HL Deb 09 February 1995 vol 561 cc301-3

3.2 p.m.

Lord McCarthy asked Her Majesty's Government:

When they intend to implement the judgment of the European Court of Justice concerning redundancies and the transfer of undertakings.

Lord Inglewood

My Lords, the relevant legislation on all but one of the points covered by the judgments was amended by the Trade Union Reform and Employment Rights Act 1993. The Government are presently considering what action needs to be taken on the remaining issue concerning consultation with employees' representatives.

Lord McCarthy

My Lords, I thank the noble Lord for that unsatisfactory reply; perhaps he will go a little further. Will he accept that this is another example of the Government refusing to take at face value the spirit of the directives and what is clearly being said? Does he accept that as a result since the mid-1970s workers have been denied simple rights? The Government cannot go on saying that the employer will decide where consultation shall lie. It is clear that that is unlawful. Will the Government say when they intend to publish their views on this matter? Will they also say whether their attention has yet been drawn by the Commission to their own attitudes and whether they have had a letter from the Commission along those lines?

Lord Inglewood

My Lords, the noble Lord, Lord McCarthy, asks a number of questions. The important point about the decisions in the two judgments is that it is for the employees to determine who their representatives will be. As the noble Lord will know, the judgments and the law in this area are far from straightforward. We are anxious to make sure that we consider the matter properly. Subsequently we shall discuss our ideas before bringing proposals forward. In this area of the law it is instructive to look back to when the original directives came into effect. In one instance it was four years after the directive came into effect that British legislation was put on the statute book. In the other instance it also took a long time to make sure that we had got it right.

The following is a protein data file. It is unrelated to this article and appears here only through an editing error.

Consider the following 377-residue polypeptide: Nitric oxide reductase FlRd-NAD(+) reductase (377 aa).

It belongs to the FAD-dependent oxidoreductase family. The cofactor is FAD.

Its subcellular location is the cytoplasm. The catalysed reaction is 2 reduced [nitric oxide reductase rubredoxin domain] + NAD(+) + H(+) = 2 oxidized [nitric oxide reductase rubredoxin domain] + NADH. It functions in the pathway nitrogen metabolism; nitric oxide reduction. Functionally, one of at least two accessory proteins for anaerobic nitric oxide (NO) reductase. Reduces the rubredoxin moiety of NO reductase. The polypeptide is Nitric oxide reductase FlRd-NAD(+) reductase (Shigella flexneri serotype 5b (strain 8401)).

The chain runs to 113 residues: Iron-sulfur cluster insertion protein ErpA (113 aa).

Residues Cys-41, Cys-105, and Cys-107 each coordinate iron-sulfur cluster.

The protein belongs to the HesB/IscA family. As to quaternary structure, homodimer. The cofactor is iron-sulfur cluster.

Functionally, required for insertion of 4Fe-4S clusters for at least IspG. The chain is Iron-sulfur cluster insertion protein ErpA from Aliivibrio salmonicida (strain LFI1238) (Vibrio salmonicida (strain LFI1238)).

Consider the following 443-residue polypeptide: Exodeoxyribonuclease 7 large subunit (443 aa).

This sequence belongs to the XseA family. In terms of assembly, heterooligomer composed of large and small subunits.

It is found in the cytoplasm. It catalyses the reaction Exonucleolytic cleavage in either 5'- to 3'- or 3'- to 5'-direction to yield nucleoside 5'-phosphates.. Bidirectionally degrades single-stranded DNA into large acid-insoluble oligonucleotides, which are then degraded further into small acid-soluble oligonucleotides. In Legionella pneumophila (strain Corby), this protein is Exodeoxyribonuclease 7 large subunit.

As to the more general question of workers' rights, it is relevant that it was put on record by the noble Lord himself in your Lordships' House that the opposition party's proposals for implementing the acquired rights directive had it won the general election in 1979 would have broken the terms of the directive.

Lord Gladwin of Clee

My Lords, perhaps I may press the Minister in connection with his last answer. Am I to understand that when he talks about discussions on introducing what remains of the judgment of last June the intention is that there will be discussions with employees' representatives? This is a very complex issue. Will there also be discussions with employers' representatives?

Lord Inglewood

My Lords, I understand that the matter has already been broached between the Government and the Trades Union Congress and that in addition there will be discussions with employers.

Earl Russell

My Lords, does the Minister agree that the judgments have the force of law because in the European Communities Act 1972 Parliament, in the exercise of its sovereignty, so decided? Will he further agree that the only question can be about how and not whether we implement them?

Lord Inglewood

My Lords, the noble Earl, Lord Russell, is absolutely correct in his analysis of the constitutional position. I can confirm that he is correct that it is not a matter of whether but how these matters are dealt with.

Baroness Turner of Camden

My Lords, can the Minister say why the Government always adopt such a minimalist approach to these matters? After all, they had to amend their position relating to trade union reform and employment rights legislation and change the TUPE regulations because they were not adequate. There had to be a statement by the Attorney-General spelling out rights in relation to pensions as regards TUPE. Why can the Government not get it right first time instead of having constantly to come back with amending legislation?

Lord Inglewood

My Lords, I should like to make two points. The first concerns what the noble Baroness describes rather grudgingly as a minimalist approach. Each member state has discretion as to how it implements directives. We wish to exercise that discretion in the manner we think most suitable for our country.

My second point concerns the nature of amendments to regulations and legislation. It is relevant that in this instance the major problem with which the two judgments were concerned was not identified by anyone in this country but by the European Commission. It is accepted on all sides that this branch of the law is extremely complicated. As I have mentioned, the original legislation that was put in place by the party opposite when in power had to be amended because it was defective.

Lord McCarthy

My Lords, the noble Lord says that I asked many questions. I asked two questions. I think he will agree that he answered neither of them. He throws dust in our eyes. I ask that the next time he wants to insinuate that I said something which I cannot remember and he does not cite he gives me advance notice of the so-called statements I am supposed to have made. Will he even now say whether the Government have had any communication from the Commission and when the Government are likely to decide this question?

Lord Inglewood

My Lords, in response to the points made by the noble Lord, Lord McCarthy, I am not aware of the most recent communications between the Commission and the Government about this matter. The remarks of the noble Lord to which I alluded were those he made in this House on 10th December 1981, reported in Hansard at col. 1486.